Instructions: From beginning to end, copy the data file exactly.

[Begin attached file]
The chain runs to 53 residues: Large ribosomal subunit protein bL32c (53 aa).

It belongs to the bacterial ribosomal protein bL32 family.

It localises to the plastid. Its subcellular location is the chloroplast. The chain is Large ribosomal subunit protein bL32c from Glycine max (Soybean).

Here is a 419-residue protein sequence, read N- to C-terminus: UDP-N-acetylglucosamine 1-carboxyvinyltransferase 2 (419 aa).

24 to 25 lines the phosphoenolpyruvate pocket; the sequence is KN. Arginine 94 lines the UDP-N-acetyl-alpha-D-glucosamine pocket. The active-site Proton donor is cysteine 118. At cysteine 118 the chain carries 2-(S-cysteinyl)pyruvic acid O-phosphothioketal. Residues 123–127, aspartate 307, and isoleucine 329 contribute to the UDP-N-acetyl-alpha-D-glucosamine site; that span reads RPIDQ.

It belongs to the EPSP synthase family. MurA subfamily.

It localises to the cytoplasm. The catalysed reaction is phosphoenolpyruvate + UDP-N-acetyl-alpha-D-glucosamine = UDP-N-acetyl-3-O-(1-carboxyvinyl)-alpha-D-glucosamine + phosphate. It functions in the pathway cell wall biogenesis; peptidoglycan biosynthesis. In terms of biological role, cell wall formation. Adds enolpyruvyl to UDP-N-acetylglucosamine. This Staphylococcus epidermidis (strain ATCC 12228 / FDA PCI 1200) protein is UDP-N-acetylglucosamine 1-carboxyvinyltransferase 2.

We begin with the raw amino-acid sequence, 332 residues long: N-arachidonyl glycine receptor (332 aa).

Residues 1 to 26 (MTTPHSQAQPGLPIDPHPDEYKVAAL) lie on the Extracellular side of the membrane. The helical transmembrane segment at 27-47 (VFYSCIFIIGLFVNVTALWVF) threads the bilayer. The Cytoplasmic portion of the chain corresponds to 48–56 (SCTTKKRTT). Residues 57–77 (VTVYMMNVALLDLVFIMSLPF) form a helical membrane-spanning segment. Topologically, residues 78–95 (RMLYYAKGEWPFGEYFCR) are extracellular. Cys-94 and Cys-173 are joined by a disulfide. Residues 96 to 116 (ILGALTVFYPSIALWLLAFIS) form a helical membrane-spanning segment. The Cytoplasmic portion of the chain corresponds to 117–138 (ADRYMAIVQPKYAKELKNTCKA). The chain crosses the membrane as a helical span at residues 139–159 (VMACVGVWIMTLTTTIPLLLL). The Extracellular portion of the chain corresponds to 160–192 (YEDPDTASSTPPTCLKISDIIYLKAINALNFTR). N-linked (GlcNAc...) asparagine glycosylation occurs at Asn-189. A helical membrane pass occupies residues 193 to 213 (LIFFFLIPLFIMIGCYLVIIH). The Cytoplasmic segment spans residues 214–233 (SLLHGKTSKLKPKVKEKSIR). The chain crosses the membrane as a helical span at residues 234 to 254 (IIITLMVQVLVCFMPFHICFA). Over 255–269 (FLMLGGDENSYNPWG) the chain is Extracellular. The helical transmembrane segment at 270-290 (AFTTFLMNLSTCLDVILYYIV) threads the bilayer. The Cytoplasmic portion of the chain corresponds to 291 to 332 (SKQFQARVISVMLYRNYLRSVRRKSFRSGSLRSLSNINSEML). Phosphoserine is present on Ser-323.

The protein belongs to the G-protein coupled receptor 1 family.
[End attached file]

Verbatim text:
The chain runs to 53 residues: Large ribosomal subunit protein bL32c (53 aa).

It belongs to the bacterial ribosomal protein bL32 family.

It localises to the plastid. Its subcellular location is the chloroplast. The chain is Large ribosomal subunit protein bL32c from Glycine max (Soybean).

Here is a 419-residue protein sequence, read N- to C-terminus: UDP-N-acetylglucosamine 1-carboxyvinyltransferase 2 (419 aa).

24 to 25 lines the phosphoenolpyruvate pocket; the sequence is KN. Arginine 94 lines the UDP-N-acetyl-alpha-D-glucosamine pocket. The active-site Proton donor is cysteine 118. At cysteine 118 the chain carries 2-(S-cysteinyl)pyruvic acid O-phosphothioketal. Residues 123–127, aspartate 307, and isoleucine 329 contribute to the UDP-N-acetyl-alpha-D-glucosamine site; that span reads RPIDQ.

It belongs to the EPSP synthase family. MurA subfamily.

It localises to the cytoplasm. The catalysed reaction is phosphoenolpyruvate + UDP-N-acetyl-alpha-D-glucosamine = UDP-N-acetyl-3-O-(1-carboxyvinyl)-alpha-D-glucosamine + phosphate. It functions in the pathway cell wall biogenesis; peptidoglycan biosynthesis. In terms of biological role, cell wall formation. Adds enolpyruvyl to UDP-N-acetylglucosamine. This Staphylococcus epidermidis (strain ATCC 12228 / FDA PCI 1200) protein is UDP-N-acetylglucosamine 1-carboxyvinyltransferase 2.

We begin with the raw amino-acid sequence, 332 residues long: N-arachidonyl glycine receptor (332 aa).

Residues 1 to 26 (MTTPHSQAQPGLPIDPHPDEYKVAAL) lie on the Extracellular side of the membrane. The helical transmembrane segment at 27-47 (VFYSCIFIIGLFVNVTALWVF) threads the bilayer. The Cytoplasmic portion of the chain corresponds to 48–56 (SCTTKKRTT). Residues 57–77 (VTVYMMNVALLDLVFIMSLPF) form a helical membrane-spanning segment. Topologically, residues 78–95 (RMLYYAKGEWPFGEYFCR) are extracellular. Cys-94 and Cys-173 are joined by a disulfide. Residues 96 to 116 (ILGALTVFYPSIALWLLAFIS) form a helical membrane-spanning segment. The Cytoplasmic portion of the chain corresponds to 117–138 (ADRYMAIVQPKYAKELKNTCKA). The chain crosses the membrane as a helical span at residues 139–159 (VMACVGVWIMTLTTTIPLLLL). The Extracellular portion of the chain corresponds to 160–192 (YEDPDTASSTPPTCLKISDIIYLKAINALNFTR). N-linked (GlcNAc...) asparagine glycosylation occurs at Asn-189. A helical membrane pass occupies residues 193 to 213 (LIFFFLIPLFIMIGCYLVIIH). The Cytoplasmic segment spans residues 214–233 (SLLHGKTSKLKPKVKEKSIR). The chain crosses the membrane as a helical span at residues 234 to 254 (IIITLMVQVLVCFMPFHICFA). Over 255–269 (FLMLGGDENSYNPWG) the chain is Extracellular. The helical transmembrane segment at 270-290 (AFTTFLMNLSTCLDVILYYIV) threads the bilayer. The Cytoplasmic portion of the chain corresponds to 291 to 332 (SKQFQARVISVMLYRNYLRSVRRKSFRSGSLRSLSNINSEML). Phosphoserine is present on Ser-323.

The protein belongs to the G-protein coupled receptor 1 family.